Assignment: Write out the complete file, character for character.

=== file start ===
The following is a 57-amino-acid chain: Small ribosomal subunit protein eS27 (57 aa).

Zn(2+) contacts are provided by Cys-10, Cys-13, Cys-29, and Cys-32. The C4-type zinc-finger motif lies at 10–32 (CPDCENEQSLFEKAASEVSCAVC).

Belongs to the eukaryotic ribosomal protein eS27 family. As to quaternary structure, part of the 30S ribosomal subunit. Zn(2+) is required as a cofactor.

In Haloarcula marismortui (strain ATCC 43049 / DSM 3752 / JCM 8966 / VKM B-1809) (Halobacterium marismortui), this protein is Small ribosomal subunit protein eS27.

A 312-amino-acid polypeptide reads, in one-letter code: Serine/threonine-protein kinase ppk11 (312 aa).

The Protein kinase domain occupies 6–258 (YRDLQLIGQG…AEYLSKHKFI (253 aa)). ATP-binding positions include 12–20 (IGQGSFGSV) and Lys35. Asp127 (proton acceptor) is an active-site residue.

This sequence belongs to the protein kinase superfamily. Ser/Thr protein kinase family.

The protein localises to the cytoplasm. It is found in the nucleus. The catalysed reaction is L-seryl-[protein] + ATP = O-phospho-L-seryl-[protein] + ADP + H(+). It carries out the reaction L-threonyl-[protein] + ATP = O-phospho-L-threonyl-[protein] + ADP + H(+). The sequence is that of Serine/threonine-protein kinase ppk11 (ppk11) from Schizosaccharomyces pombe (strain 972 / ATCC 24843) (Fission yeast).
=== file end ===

The following is a 57-amino-acid chain: Small ribosomal subunit protein eS27 (57 aa).

Zn(2+) contacts are provided by Cys-10, Cys-13, Cys-29, and Cys-32. The C4-type zinc-finger motif lies at 10–32 (CPDCENEQSLFEKAASEVSCAVC).

Belongs to the eukaryotic ribosomal protein eS27 family. As to quaternary structure, part of the 30S ribosomal subunit. Zn(2+) is required as a cofactor.

In Haloarcula marismortui (strain ATCC 43049 / DSM 3752 / JCM 8966 / VKM B-1809) (Halobacterium marismortui), this protein is Small ribosomal subunit protein eS27.

A 312-amino-acid polypeptide reads, in one-letter code: Serine/threonine-protein kinase ppk11 (312 aa).

The Protein kinase domain occupies 6–258 (YRDLQLIGQG…AEYLSKHKFI (253 aa)). ATP-binding positions include 12–20 (IGQGSFGSV) and Lys35. Asp127 (proton acceptor) is an active-site residue.

This sequence belongs to the protein kinase superfamily. Ser/Thr protein kinase family.

The protein localises to the cytoplasm. It is found in the nucleus. The catalysed reaction is L-seryl-[protein] + ATP = O-phospho-L-seryl-[protein] + ADP + H(+). It carries out the reaction L-threonyl-[protein] + ATP = O-phospho-L-threonyl-[protein] + ADP + H(+). The sequence is that of Serine/threonine-protein kinase ppk11 (ppk11) from Schizosaccharomyces pombe (strain 972 / ATCC 24843) (Fission yeast).